Les sous-langages: sublanguages

The lines represent growth in the number of word types as increasing numbers of tokens are observed.  The blue line (BNRC) is unrestricted Bulgarian text.  The red line (epicrises) is Bulgarian clinical documents.  The clinical documents show lexical constraints--for a given number of tokens, the number of word types is much smaller, and tends toward finiteness.
The lines represent growth in the number of word types as increasing numbers of tokens are observed. The blue line (BNRC) is unrestricted Bulgarian text. The red line (epicrises) is Bulgarian clinical documents. The clinical documents show lexical constraints–for a given number of tokens, the number of word types is much smaller, and tends toward finiteness.

I had to look up all of these words today in order to be able to explain just one aspect of my research. One of the things that I work on is the topic of sublanguages (explained below). Looking for material on the subject in French, I came across the doctoral dissertation Sur la notion de sous-langage, by Roland Dachelet. Even in the context of discussing my own research, Zipf’s Law strikes.

  • le sous-langage: sublanguage.
  • le domaine: domain. A sublanguage is a variety of language associated with a specific domain—medicine, biology, weather, sports reporting.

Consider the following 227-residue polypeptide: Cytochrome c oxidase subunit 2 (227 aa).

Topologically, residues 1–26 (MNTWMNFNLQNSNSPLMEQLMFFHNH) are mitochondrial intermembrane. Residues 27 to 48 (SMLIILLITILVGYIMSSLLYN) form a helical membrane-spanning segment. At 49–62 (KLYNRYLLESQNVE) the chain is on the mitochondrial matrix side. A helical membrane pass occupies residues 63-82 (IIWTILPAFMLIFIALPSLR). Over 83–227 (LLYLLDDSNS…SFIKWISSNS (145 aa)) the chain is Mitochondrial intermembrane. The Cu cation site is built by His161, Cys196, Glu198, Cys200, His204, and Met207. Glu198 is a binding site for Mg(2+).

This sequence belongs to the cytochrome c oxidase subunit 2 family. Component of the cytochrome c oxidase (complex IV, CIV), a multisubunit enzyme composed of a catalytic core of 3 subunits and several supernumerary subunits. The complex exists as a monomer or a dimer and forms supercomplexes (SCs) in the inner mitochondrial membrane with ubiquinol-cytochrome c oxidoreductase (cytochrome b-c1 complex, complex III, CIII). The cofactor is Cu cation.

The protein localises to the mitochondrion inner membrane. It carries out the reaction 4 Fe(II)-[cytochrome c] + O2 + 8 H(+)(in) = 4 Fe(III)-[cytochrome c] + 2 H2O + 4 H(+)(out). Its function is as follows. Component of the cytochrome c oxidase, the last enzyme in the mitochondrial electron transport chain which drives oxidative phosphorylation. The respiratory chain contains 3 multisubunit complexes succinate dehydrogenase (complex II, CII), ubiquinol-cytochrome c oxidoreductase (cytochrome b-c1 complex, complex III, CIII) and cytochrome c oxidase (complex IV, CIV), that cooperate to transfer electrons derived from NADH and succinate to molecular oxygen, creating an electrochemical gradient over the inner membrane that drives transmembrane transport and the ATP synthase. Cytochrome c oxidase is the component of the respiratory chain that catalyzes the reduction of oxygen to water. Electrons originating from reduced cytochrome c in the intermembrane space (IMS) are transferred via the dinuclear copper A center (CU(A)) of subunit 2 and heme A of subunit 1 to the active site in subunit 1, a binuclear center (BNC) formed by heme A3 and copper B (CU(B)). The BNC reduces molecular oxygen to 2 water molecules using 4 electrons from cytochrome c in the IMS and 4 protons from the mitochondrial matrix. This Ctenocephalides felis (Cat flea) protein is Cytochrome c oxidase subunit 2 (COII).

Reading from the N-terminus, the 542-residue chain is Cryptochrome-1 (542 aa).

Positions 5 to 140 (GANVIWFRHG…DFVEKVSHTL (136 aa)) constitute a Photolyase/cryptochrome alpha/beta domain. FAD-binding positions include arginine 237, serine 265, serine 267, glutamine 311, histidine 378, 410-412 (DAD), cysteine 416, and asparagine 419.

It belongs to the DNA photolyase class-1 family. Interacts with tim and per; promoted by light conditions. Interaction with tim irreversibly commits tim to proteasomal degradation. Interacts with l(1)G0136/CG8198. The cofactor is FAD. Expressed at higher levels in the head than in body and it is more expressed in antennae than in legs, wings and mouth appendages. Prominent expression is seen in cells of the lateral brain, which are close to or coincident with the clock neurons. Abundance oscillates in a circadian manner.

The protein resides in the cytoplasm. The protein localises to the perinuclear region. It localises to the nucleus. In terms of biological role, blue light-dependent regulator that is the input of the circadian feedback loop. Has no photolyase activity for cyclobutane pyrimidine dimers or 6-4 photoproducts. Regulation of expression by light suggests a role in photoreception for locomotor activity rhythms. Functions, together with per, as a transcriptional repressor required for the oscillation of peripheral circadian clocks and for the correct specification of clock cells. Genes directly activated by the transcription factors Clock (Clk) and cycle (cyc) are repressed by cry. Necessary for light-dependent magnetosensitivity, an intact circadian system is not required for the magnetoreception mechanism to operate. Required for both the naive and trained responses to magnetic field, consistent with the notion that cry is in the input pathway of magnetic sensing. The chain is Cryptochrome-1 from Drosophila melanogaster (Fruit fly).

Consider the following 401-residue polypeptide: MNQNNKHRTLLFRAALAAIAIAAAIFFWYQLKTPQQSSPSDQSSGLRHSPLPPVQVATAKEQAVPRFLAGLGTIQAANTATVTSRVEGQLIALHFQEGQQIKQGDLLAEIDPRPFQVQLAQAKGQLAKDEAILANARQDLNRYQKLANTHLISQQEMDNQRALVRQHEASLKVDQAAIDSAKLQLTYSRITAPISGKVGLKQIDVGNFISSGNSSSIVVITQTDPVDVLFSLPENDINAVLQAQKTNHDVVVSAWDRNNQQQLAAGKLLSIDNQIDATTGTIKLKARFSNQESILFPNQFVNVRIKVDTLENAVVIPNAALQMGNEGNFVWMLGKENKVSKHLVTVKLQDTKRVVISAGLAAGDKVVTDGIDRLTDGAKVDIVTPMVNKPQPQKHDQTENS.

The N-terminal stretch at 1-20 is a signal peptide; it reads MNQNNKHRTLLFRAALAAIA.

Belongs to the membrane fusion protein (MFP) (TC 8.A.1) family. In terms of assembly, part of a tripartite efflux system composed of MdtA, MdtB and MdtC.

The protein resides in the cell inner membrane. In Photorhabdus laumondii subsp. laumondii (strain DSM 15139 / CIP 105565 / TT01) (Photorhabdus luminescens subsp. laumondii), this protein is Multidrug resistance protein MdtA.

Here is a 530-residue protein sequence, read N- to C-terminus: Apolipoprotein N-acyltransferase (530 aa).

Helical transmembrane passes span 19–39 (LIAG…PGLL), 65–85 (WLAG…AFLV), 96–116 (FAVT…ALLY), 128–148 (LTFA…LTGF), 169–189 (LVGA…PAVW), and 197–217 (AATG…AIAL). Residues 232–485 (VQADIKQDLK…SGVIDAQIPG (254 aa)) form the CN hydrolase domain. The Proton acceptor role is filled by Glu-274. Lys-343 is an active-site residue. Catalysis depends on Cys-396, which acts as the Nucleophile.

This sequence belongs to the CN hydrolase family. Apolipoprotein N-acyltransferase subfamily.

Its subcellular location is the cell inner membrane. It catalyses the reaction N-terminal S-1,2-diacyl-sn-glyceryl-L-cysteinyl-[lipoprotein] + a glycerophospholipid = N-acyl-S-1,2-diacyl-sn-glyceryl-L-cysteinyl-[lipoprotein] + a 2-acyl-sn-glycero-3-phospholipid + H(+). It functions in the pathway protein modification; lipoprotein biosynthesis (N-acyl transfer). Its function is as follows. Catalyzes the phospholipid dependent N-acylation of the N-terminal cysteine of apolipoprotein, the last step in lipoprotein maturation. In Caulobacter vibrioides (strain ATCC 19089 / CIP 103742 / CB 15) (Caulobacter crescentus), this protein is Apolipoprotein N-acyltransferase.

• spécialisé: specialized. Being related to a specific domain, a sublanguage is specialized.
  • la contrainte: constraint. Sublanguages are generally associated with constraints—constraints on the kinds of subjects and arguments that a verb in the domain can have, for instance; constraints on syntactic structures; constraints on the set of words.
  • le lexique: in this case, the set of words in a text—vocabulary. It has other meanings, too, such as bilingual dictionary. Typically the set of words in a sublanguage is constrained.
  • la morphologie: morphology (how words are put together).
  • une ambiguïté: ambiguity. The fundamental problem of language processing—if most things in language didn’t have multiple possible interpretations, computers could just look everything up.
  • la variabilité: variability. The other major problem of language processing—there are so many ways to express the same thing.
  • la caractérisation: characterization. The current challenge in sublanguages is to characterize them automatically—that is, with a computer, as opposed to a human doing it manually.
  • la syntaxe: syntax. This is how phrases are structured.
  • syntaxique: syntactic.
  • une analyse syntaxique: syntactic analysis.
  • la structure: structure. Syntax is mostly about structure.
  • la sémantique: semantics.
  • sous-jacent: below, underlying, implicit (the sense in which I need it). Important aspects of language, such as syntactic structure, are implicit in the sense that they are not visibly indicated in the stream of language.
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